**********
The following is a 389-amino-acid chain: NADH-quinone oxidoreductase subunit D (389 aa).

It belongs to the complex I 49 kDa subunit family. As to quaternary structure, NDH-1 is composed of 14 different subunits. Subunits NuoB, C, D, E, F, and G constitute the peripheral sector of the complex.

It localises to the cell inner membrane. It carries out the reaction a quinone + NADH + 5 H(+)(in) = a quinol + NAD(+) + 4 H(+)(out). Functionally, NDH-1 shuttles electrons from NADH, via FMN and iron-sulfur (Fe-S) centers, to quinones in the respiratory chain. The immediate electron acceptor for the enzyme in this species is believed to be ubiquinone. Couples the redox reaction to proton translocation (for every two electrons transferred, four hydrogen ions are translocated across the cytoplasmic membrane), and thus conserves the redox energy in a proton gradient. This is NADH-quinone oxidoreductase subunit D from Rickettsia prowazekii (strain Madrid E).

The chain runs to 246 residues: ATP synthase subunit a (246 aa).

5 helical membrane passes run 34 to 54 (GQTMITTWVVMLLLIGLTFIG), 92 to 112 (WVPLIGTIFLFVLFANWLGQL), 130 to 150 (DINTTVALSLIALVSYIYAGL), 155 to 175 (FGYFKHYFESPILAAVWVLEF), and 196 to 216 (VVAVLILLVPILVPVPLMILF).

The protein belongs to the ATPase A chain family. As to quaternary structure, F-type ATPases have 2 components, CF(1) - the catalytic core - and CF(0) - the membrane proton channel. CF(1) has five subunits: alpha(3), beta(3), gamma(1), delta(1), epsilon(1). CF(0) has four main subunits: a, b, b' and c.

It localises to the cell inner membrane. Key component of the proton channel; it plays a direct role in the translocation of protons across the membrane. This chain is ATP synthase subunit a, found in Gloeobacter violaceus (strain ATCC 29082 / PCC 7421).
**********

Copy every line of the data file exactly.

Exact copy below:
The following is a 389-amino-acid chain: NADH-quinone oxidoreductase subunit D (389 aa).

It belongs to the complex I 49 kDa subunit family. As to quaternary structure, NDH-1 is composed of 14 different subunits. Subunits NuoB, C, D, E, F, and G constitute the peripheral sector of the complex.

It localises to the cell inner membrane. It carries out the reaction a quinone + NADH + 5 H(+)(in) = a quinol + NAD(+) + 4 H(+)(out). Functionally, NDH-1 shuttles electrons from NADH, via FMN and iron-sulfur (Fe-S) centers, to quinones in the respiratory chain. The immediate electron acceptor for the enzyme in this species is believed to be ubiquinone. Couples the redox reaction to proton translocation (for every two electrons transferred, four hydrogen ions are translocated across the cytoplasmic membrane), and thus conserves the redox energy in a proton gradient. This is NADH-quinone oxidoreductase subunit D from Rickettsia prowazekii (strain Madrid E).

The chain runs to 246 residues: ATP synthase subunit a (246 aa).

5 helical membrane passes run 34 to 54 (GQTMITTWVVMLLLIGLTFIG), 92 to 112 (WVPLIGTIFLFVLFANWLGQL), 130 to 150 (DINTTVALSLIALVSYIYAGL), 155 to 175 (FGYFKHYFESPILAAVWVLEF), and 196 to 216 (VVAVLILLVPILVPVPLMILF).

The protein belongs to the ATPase A chain family. As to quaternary structure, F-type ATPases have 2 components, CF(1) - the catalytic core - and CF(0) - the membrane proton channel. CF(1) has five subunits: alpha(3), beta(3), gamma(1), delta(1), epsilon(1). CF(0) has four main subunits: a, b, b' and c.

It localises to the cell inner membrane. Key component of the proton channel; it plays a direct role in the translocation of protons across the membrane. This chain is ATP synthase subunit a, found in Gloeobacter violaceus (strain ATCC 29082 / PCC 7421).